Characteristic #9 of a Healthy Relationship

9. There is fun and playfulness.

This post has been sitting as a “draft” on this blog since January. I actually had comments from people that actually indicated that they read and enjoyed this series, but yet I stopped less than halfway through. I guess I had a break-through of ideas sometime in January that cause the screeching halt of these posts. Now, I am in another drought so I will continue this series because it is something that I enjoy discussing.

Back to the ninth characteristic. “There is fun and playfulness.” The first thing that came to my mind when learning this characteristic in the classroom was that scene from the movie “The Notebook” when Allie’s parents tell her she can no longer see Noah and that he is “trash, trash, not for [her.]”

You don’t know anything about love. You don’t look at Daddy the way I look at Noah. You don’t touch or laugh. You don’t play. You don’t know anything about love.

I tried to find the clip of this scene online, but to no avail, this exact scene was nowhere to be found. I’m sure many of you have seen this movie and can hear Allie’s overly-dramatic voice as she cried through this conversation with her parents. But what’s so significant about this scene is the correlation it has with the characteristic of keeping fun and playfulness of the relationship.

How can we define fun and playfulness in a relationship? Well, for starters, Allie defines it in her harsh words to her parents. The verbs she says are, “look, laugh, touch, and play.”
While this may seem like a childish thing to do, it actually makes sense to me when looking at it from a religious standpoint as well.

As Christians, we are called to have that “child-like faith” that is mentioned in the Bible. Having a child-like faith is trusting God the same way a child would trust his or her parents (among many other characteristics). What do young children represent? They represent purity in the sense that they haven’t been “contaminated” or “exposed” to the ways of the world. They represent an innocence that only a child can have… an innocence that allows them to view the world without the disasters such as war, murder, or earthquakes. They are just… innocent.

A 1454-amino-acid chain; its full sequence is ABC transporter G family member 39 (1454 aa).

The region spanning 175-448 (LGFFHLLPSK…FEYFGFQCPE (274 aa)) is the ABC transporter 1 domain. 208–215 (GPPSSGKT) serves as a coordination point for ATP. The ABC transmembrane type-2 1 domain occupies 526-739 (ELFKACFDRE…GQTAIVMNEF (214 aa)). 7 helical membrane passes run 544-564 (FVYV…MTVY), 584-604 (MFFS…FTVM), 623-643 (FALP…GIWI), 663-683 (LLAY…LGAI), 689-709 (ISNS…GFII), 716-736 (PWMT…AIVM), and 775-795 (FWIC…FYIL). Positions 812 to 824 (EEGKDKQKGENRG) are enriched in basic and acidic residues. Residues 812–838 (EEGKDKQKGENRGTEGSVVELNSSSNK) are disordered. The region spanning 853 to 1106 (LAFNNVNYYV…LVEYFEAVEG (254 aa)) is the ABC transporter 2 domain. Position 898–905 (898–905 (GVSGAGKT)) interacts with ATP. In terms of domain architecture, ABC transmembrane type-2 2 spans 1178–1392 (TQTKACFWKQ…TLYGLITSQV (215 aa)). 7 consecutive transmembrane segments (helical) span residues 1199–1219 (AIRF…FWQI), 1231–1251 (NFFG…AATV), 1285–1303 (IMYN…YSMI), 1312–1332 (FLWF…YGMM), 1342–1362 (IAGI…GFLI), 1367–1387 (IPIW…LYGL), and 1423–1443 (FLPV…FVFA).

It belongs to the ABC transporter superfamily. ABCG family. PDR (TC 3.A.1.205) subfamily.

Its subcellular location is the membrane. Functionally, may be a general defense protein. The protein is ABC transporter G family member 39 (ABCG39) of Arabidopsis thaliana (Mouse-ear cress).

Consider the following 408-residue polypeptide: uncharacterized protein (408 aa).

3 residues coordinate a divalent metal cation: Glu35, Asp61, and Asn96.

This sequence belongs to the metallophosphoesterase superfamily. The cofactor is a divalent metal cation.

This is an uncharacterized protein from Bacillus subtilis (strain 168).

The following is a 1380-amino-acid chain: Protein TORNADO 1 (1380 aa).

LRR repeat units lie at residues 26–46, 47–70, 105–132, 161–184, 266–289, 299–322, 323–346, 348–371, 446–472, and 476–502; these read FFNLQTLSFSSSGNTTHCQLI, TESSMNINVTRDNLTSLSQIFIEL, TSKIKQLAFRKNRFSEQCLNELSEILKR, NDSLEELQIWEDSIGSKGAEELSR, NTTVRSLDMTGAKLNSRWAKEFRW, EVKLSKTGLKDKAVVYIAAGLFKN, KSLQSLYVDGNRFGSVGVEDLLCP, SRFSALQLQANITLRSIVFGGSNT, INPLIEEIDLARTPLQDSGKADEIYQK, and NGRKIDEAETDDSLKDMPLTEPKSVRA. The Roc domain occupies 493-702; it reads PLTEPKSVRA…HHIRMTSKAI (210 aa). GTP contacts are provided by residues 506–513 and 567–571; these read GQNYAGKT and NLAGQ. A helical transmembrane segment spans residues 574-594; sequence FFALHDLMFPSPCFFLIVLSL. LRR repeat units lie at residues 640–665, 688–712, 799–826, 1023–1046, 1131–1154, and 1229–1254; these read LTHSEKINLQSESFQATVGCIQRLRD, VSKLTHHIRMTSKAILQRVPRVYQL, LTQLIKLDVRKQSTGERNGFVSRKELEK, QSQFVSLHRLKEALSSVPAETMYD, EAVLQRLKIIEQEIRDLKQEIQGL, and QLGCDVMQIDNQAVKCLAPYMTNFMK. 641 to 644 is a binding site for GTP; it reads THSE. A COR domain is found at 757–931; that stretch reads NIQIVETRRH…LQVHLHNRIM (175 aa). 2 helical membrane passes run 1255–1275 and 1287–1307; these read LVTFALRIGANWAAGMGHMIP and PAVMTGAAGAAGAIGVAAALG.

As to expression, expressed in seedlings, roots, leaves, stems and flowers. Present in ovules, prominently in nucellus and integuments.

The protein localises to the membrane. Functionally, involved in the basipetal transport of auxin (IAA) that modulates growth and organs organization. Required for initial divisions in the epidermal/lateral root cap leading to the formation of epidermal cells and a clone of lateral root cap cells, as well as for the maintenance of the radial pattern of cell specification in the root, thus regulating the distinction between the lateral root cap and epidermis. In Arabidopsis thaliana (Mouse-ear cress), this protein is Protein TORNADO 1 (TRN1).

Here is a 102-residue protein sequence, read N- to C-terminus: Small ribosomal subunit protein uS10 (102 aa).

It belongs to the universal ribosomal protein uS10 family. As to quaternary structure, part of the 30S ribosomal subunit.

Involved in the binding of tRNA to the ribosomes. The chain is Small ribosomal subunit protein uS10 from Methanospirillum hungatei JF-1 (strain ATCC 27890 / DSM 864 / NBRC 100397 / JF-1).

So in having a child-like faith, we can also have a child-like relationship. A relationship that is completely trustworthy and allows us to act as if we have not been hurt before. (When was the last time a child was reluctant to trust a parent, for instance? They always do, from the start, and they don’t know otherwise) At the same time, our relationships, however big or small, allow for so much fun and playfulness. And to keep that alive in a relationship, keeps us in that child-like mindset that can be good for us.

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2 thoughts on “Characteristic #9 of a Healthy Relationship

  1. I forgot about this series. I did really enjoy it though! I completely agree with your examples. It IS really important to be able to maintain a playful spirit with your spouse or partner. There’s been many times in my short three years of marriage with Jeff wherein laughter has helped us bridge a gap or overcome an obstacle. Also, I’m in love with your paralleling this relationship characteristic to the Bible’s call to Christians to demonstrate child-like faith. Keep it up, Taylor. 🙂

  2. Love it, so true! I cannot understand how couples say they stay together because they say they are in love but all they do is fight and struggle to get through another monotonous day together. Play is animal nature, I think it’s one of the most important parts of our relationships.

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